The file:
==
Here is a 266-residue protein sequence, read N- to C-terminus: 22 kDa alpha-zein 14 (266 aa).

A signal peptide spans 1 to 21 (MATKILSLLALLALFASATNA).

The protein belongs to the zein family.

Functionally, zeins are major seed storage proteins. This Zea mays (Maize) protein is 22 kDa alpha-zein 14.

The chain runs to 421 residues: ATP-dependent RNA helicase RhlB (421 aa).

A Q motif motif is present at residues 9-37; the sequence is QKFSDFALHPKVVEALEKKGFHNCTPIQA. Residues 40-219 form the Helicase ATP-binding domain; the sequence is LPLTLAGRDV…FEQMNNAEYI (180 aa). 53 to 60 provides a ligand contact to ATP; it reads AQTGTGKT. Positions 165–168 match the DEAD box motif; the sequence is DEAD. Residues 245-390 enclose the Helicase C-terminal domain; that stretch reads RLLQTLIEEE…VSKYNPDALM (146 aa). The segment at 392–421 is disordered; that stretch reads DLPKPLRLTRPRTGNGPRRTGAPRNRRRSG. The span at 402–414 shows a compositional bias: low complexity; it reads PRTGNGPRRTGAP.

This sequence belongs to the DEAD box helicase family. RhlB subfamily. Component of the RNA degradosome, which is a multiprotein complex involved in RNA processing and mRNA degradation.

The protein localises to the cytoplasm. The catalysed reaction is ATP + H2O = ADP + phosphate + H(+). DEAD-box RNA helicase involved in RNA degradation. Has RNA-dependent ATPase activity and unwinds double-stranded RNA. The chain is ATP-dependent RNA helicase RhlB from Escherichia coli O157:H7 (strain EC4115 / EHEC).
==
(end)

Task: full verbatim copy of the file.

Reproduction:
Here is a 266-residue protein sequence, read N- to C-terminus: 22 kDa alpha-zein 14 (266 aa).

A signal peptide spans 1 to 21 (MATKILSLLALLALFASATNA).

The protein belongs to the zein family.

Functionally, zeins are major seed storage proteins. This Zea mays (Maize) protein is 22 kDa alpha-zein 14.

The chain runs to 421 residues: ATP-dependent RNA helicase RhlB (421 aa).

A Q motif motif is present at residues 9-37; the sequence is QKFSDFALHPKVVEALEKKGFHNCTPIQA. Residues 40-219 form the Helicase ATP-binding domain; the sequence is LPLTLAGRDV…FEQMNNAEYI (180 aa). 53 to 60 provides a ligand contact to ATP; it reads AQTGTGKT. Positions 165–168 match the DEAD box motif; the sequence is DEAD. Residues 245-390 enclose the Helicase C-terminal domain; that stretch reads RLLQTLIEEE…VSKYNPDALM (146 aa). The segment at 392–421 is disordered; that stretch reads DLPKPLRLTRPRTGNGPRRTGAPRNRRRSG. The span at 402–414 shows a compositional bias: low complexity; it reads PRTGNGPRRTGAP.

This sequence belongs to the DEAD box helicase family. RhlB subfamily. Component of the RNA degradosome, which is a multiprotein complex involved in RNA processing and mRNA degradation.

The protein localises to the cytoplasm. The catalysed reaction is ATP + H2O = ADP + phosphate + H(+). DEAD-box RNA helicase involved in RNA degradation. Has RNA-dependent ATPase activity and unwinds double-stranded RNA. The chain is ATP-dependent RNA helicase RhlB from Escherichia coli O157:H7 (strain EC4115 / EHEC).